UPDATED: Park City Council Votes to Cancel Fourth of July Events, Examine Big-Ticket Sporting Events

Jun 25, 2020

 

Credit Park City Muncipal

The Park City Council unanimously decided to cancel all events for the summer season. The council did not approve a 4th of July parade, fireworks or hosting the long running volleyball tournament in the park. The list of cancellations includes Triple Crown baseball and softball, Park City Soccer and Lacrosse tournaments along with Miners Day gatherings.

   Clarification: A previous version of this story incorrectly stated that the Park City Council voted to cancel all summer events in Park City. The Park City Council has canceled all city July 4 events and is considering plans to alter future events. 

COVID-19 cases are spiking dramatically in Utah and surrounding states. Park City Council voted to cancel all July 4 events and has asked staff to look at the lineup of large sporting events scheduled this summer and present mitigation plans to avoid spreading the virus. 

 

Thousands of visitors and participants accompany the annual competitions, which are scheduled to begin in July. 

 

The Park City Council has not canceled any events since the outbreak of COVID-19 in mid-March. Prior to this direction, many events and activities were canceled by the organizers. 

 

An extensive discussion occurred in Thursday’s meeting which included input from the Summit County Public Health Director Rich Bullough. He told council there are trends in the COVID-19 infection rate that are disconcerting. 

 

“Our numbers generally are better than surrounding counties, but these following trends are real concern,” Bullough said. “The proxy transmission rate ... has increased steadily for a significant amount of time.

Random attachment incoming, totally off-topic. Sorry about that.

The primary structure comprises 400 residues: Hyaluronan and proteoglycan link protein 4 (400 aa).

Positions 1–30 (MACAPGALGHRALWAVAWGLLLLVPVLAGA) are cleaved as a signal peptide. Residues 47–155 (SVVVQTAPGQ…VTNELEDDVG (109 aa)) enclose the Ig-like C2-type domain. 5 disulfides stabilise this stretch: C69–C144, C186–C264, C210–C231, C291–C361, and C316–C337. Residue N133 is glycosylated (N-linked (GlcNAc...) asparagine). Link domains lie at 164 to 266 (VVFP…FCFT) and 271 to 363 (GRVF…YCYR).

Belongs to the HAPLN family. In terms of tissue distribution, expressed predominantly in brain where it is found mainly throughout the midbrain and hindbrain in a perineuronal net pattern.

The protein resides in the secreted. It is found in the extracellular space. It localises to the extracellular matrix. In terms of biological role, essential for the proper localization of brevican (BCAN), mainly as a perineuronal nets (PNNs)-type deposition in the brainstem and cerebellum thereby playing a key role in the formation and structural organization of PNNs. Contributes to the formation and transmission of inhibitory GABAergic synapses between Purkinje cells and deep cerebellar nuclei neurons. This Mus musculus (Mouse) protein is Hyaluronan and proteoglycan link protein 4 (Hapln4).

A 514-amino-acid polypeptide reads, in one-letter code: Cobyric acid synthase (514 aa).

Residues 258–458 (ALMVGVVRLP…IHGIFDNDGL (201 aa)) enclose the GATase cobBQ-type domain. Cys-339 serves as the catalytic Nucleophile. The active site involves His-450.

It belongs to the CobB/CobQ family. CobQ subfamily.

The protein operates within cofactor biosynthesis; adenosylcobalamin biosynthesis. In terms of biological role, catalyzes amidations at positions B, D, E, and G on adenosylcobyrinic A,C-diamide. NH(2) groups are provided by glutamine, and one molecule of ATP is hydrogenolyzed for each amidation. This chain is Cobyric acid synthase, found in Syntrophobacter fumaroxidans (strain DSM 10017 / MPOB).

“Since June 10 it has exceeded the 1.5 that is the goal of the state. And, by the way, 1.5 is too high, in our opinion. Anything above 1 means the disease is spreading. It's growing so we've exceeded that since June 10 and our current rate is 2.5.”

He said the data on travel-related cases is not good either. The increases have been steady, going from 0% in the last part of May with continuous increases that are now at 13%. 

 

Councilmember Becca Gerber said she was concerned about the city being able to enforce guidelines such as mask-wearing and social distancing during an event that brings thousands of people to town. While experts have less concern over outdoor activities, Gerber said she is worried about the after-hours activities that occur. 

 

“It’s okay if we don’t have events for a season,” Gerber said. “You know, I don't think that’s shutting down town. I think that people are still coming. We've seen that over the past several weeks that people are coming in. They’re going shopping. I don't think we need to make an extra effort to invite people from around the country to come to town right now.”

 

Mayor Andy Beerman didn’t vote on the issue because there was unanimous support from council to cancel summer events. He said the council’s feeling was “pretty clear” and that the public has given him direction to err on the side of caution. 

 

“I have got my phone and my inbox clogged right now with residents that have concerns about these events,” Beerman said. “And I think how much that is perception versus reality. Reality is, this town is very fragile right now; we got hit hard this winter. It scared everybody. It caused a lot of health risks. It had huge economic impacts, and everybody feels like they've made large sacrifices because they have to get us to this point on the road to recovery.”

 

A half-dozen people provided council with public input during the meeting with opinions split on allowing summer events in Park City. The Fourth of July parade is canceled along with fireworks and events in the park, like the long-running volleyball tournament. The Park City Ski and Snowboard Team will also hold a virtual 5K run.

 

Staff will evaluate each event separately to determine how they could be held safely. The events in question involve thousands of visitors from surrounding states that are also experiencing spikes in COVID-19 infection rates.